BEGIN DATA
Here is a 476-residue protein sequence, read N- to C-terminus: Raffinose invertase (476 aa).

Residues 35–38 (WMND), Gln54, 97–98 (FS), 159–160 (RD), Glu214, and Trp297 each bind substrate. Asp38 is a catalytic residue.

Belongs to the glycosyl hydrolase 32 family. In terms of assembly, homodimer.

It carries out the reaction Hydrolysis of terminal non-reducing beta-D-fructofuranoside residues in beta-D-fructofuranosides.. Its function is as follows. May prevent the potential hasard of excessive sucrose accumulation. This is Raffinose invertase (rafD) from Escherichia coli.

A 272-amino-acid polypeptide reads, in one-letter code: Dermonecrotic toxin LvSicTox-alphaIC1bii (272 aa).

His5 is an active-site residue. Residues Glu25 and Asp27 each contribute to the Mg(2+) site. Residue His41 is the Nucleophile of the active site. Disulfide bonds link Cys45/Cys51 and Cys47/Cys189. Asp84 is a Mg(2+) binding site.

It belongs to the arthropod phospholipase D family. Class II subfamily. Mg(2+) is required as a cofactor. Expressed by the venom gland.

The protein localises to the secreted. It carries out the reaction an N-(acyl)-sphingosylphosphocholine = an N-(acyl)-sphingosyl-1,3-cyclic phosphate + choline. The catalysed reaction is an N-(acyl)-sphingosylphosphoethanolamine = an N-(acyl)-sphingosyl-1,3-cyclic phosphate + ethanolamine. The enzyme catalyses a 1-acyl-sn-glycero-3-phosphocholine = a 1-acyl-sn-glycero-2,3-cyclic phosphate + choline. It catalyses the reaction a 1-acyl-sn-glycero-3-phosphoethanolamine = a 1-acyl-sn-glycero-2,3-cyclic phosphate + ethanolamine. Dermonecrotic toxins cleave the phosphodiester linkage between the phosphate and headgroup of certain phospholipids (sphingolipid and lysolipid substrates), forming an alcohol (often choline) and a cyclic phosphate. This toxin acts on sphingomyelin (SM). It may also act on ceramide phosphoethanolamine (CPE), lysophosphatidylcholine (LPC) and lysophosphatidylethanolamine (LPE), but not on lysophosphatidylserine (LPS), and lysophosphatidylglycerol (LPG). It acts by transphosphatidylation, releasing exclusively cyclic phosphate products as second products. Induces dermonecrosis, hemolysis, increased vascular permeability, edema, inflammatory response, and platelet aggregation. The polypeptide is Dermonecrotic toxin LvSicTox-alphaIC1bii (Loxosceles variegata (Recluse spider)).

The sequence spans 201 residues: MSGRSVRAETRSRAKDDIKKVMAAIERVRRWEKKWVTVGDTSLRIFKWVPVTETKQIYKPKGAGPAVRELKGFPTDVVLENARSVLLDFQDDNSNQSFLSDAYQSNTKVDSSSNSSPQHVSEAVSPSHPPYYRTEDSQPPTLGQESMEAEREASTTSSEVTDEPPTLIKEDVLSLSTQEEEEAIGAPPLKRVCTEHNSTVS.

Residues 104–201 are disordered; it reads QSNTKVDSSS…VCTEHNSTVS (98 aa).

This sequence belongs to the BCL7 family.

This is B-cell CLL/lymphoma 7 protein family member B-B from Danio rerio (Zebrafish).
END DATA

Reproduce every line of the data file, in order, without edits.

Here is a 476-residue protein sequence, read N- to C-terminus: Raffinose invertase (476 aa).

Residues 35–38 (WMND), Gln54, 97–98 (FS), 159–160 (RD), Glu214, and Trp297 each bind substrate. Asp38 is a catalytic residue.

Belongs to the glycosyl hydrolase 32 family. In terms of assembly, homodimer.

It carries out the reaction Hydrolysis of terminal non-reducing beta-D-fructofuranoside residues in beta-D-fructofuranosides.. Its function is as follows. May prevent the potential hasard of excessive sucrose accumulation. This is Raffinose invertase (rafD) from Escherichia coli.

A 272-amino-acid polypeptide reads, in one-letter code: Dermonecrotic toxin LvSicTox-alphaIC1bii (272 aa).

His5 is an active-site residue. Residues Glu25 and Asp27 each contribute to the Mg(2+) site. Residue His41 is the Nucleophile of the active site. Disulfide bonds link Cys45/Cys51 and Cys47/Cys189. Asp84 is a Mg(2+) binding site.

It belongs to the arthropod phospholipase D family. Class II subfamily. Mg(2+) is required as a cofactor. Expressed by the venom gland.

The protein localises to the secreted. It carries out the reaction an N-(acyl)-sphingosylphosphocholine = an N-(acyl)-sphingosyl-1,3-cyclic phosphate + choline. The catalysed reaction is an N-(acyl)-sphingosylphosphoethanolamine = an N-(acyl)-sphingosyl-1,3-cyclic phosphate + ethanolamine. The enzyme catalyses a 1-acyl-sn-glycero-3-phosphocholine = a 1-acyl-sn-glycero-2,3-cyclic phosphate + choline. It catalyses the reaction a 1-acyl-sn-glycero-3-phosphoethanolamine = a 1-acyl-sn-glycero-2,3-cyclic phosphate + ethanolamine. Dermonecrotic toxins cleave the phosphodiester linkage between the phosphate and headgroup of certain phospholipids (sphingolipid and lysolipid substrates), forming an alcohol (often choline) and a cyclic phosphate. This toxin acts on sphingomyelin (SM). It may also act on ceramide phosphoethanolamine (CPE), lysophosphatidylcholine (LPC) and lysophosphatidylethanolamine (LPE), but not on lysophosphatidylserine (LPS), and lysophosphatidylglycerol (LPG). It acts by transphosphatidylation, releasing exclusively cyclic phosphate products as second products. Induces dermonecrosis, hemolysis, increased vascular permeability, edema, inflammatory response, and platelet aggregation. The polypeptide is Dermonecrotic toxin LvSicTox-alphaIC1bii (Loxosceles variegata (Recluse spider)).

The sequence spans 201 residues: MSGRSVRAETRSRAKDDIKKVMAAIERVRRWEKKWVTVGDTSLRIFKWVPVTETKQIYKPKGAGPAVRELKGFPTDVVLENARSVLLDFQDDNSNQSFLSDAYQSNTKVDSSSNSSPQHVSEAVSPSHPPYYRTEDSQPPTLGQESMEAEREASTTSSEVTDEPPTLIKEDVLSLSTQEEEEAIGAPPLKRVCTEHNSTVS.

Residues 104–201 are disordered; it reads QSNTKVDSSS…VCTEHNSTVS (98 aa).

This sequence belongs to the BCL7 family.

This is B-cell CLL/lymphoma 7 protein family member B-B from Danio rerio (Zebrafish).